Situational Ethics Quiz: Why are cluster weapons okay for the US, not okay for Hezzbollah, and okay for Israel, as long as they are "careful"?
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It's positively touching and heartwarming to read that the U.S. State Department is trying to put a hold of sorts on delivery to Israel of already approved M-26 artillery rockets tipped with cluster weapons designed for wide-area mass killing.
The Israeli government had asked the U.S. for quick delivery of these grotesque weapons of mass destruction for use against Hezzbollah rocket sites in southern Lebanon, and the Pentagon was ready to do so, but then the State Department, concerned about the probability of massive civilian casualties, got in the way.
This might sound like an outbreak of humanitarianism and respect for the international rules of war, which prohibit cluster weapons, except for the fact that the U.S. has made extensive use of this same weapon in Iraq, and no doubt in Afghanistan too. In fact, the high civilian death and casualty rate in the Iraq invasion and occupation can in good part be attributed to U.S. use of cluster weapons, which include not just this particular missile, but large bombs dropped by plane, and cannon shells, too.
So why the sudden concern by the U.S.--or at least elements of the U.S. government--with a weapon that is an integral and popular part of the Pentagon arsenal, and that has seen considerable use in ongoing U.S. wars?
The answer, I believe, is that unlike in Iraq, where the results of U.S. butchery and war crimes are largely blacked out because of a combination of strict Pentagon controls over what embedded reporters get to see and a security situation that keeps non-embedded reporters confined to the Green Zone in Baghdad, in Lebanon, reporters have a largely free run of the battle zone, and are seeing and reporting on the results of Israeli attacks, and of the IDF's US-supplied munitions.
That kind of thing makes for nasty PR in the Arab and Islamic world, and also here at home in the U.S.
Not that the U.S. media has been doing much of a job of reporting on this stuff (did anyone hear any mention of the M-26 rocket during three years of the Iraq War?). We've heard plenty about how those missiles that Hezzbollah has been lobbing into Israel have warheads stuffed with ball bearings, the better to kill people with. But we haven't been told that many of Israel's munitions, courtesy of its U.S. armory, are loaded with things that are much more scientifically designed to kill and maim--little flechettes that spin and slash as they spray out from an exploding warhead or bomb or shell, tearing their way through soft tissue in a way meant to cause maximum damage.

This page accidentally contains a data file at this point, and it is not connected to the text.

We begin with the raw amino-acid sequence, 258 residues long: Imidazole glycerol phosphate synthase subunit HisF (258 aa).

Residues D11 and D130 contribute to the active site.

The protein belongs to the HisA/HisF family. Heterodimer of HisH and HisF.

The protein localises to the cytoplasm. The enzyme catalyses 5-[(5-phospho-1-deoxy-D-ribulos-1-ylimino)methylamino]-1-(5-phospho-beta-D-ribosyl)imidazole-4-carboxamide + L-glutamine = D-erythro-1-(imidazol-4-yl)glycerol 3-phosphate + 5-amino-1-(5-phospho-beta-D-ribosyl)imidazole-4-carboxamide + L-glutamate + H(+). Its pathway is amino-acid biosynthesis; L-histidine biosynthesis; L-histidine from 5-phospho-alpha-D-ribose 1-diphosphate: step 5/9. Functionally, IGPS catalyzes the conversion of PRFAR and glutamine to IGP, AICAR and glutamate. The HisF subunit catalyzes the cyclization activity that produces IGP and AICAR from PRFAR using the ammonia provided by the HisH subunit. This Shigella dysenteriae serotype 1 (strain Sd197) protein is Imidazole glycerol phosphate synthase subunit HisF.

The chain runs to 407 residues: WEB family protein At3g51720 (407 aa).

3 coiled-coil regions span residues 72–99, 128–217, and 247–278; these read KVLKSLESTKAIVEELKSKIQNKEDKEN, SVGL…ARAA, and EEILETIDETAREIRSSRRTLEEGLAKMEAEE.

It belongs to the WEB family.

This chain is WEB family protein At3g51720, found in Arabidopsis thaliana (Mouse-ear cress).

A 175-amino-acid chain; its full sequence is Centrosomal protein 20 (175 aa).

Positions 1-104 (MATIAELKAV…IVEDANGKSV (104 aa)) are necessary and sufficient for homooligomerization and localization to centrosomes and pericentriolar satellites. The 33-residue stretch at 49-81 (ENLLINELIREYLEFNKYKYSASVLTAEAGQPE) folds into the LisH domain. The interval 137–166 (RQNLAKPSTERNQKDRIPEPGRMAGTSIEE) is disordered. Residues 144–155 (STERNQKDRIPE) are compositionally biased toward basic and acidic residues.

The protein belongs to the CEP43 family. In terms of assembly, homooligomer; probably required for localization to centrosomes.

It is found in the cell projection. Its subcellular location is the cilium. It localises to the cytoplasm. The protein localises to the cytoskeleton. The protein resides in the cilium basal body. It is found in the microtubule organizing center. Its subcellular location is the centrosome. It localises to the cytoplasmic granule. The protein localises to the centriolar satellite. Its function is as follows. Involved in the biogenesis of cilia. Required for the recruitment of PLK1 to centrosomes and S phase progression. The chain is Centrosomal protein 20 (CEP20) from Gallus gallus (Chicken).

Way back in the 1960s and 1970s, clever American scientists working on defense contracts were busy devising ways not just to make napalm stickier, but to make anti-personnel weapons much more gruesome. And they succeeded.
The trouble is, no one has figured out how to make such anti-personnel weapons work just against enemy troops. That would be bad enough, given rules of war that say maiming should not be a goal of warfare (hence the ban on such things as flechettes, white phosphorus and gas as weapons). But anti-personnel weapons also actually tend to do more harm to civilians than to soldiers. Why? Well, soldiers have head protection where civilians generally don't. Soldiers may even have body armor, which civilians don't. And soldiers are often protected in bunkers, while civilians may just be walking around when a bomb or shell hits.
To make things worse, the little bomblets that are packed into such warheads often don't go off right away. Many just sit around on the ground--often bright-colored and certainly strange looking--where they prove to be irresistable curiosities for inquisitive children. There are plenty of young kids today in Laos with missing arms, legs and eyes who are testimony to the long-lasting damage that such weapons can do (that war ended in 1975, more than three decades ago, and continues to kill and maim).
The U.S. should not provide Israel with this dreadful rocket. Asking the IDF to "be careful" when it uses it, as the State Department is proposing, is a sick joke. The U.S. should stop providing the other cluster weapons it has already been shipping for Israeli planes to drop and for Israeli cannons to fire.
Those weapons should be removed from the U.S. arsenal altogether. Their production should be halted for all time.
And they should be added to a growing list of impeachable war crimes charges that should be levelled at the Bush administration, which has overseen the slaughter of well over 100,000 innocent men, women and children in Iraq and Afghanistan--many of them victims of outlawed weapons like the M-26.
Dave Lindorff, winner of a 2019 "Izzy" Award for Outstanding Independent Journalism from the Park Center for Independent Media in Ithaca, is a founding member of the collectively-owned, journalist-run online newspaper www.thiscantbehappening.net. He is a columnist for Counterpunch, is author of several recent books ("This Can't Be Happening! Resisting the Disintegration of American Democracy" and "Killing Time: An Investigation into the Death Penalty Case of Mumia Abu-Jamal"). His latest book, coauthored with Barbara Olshanshky, is "The Case for Impeachment: The Legal Argument for Removing President George W. Bush from Office (St. Martin's Press, May 2006).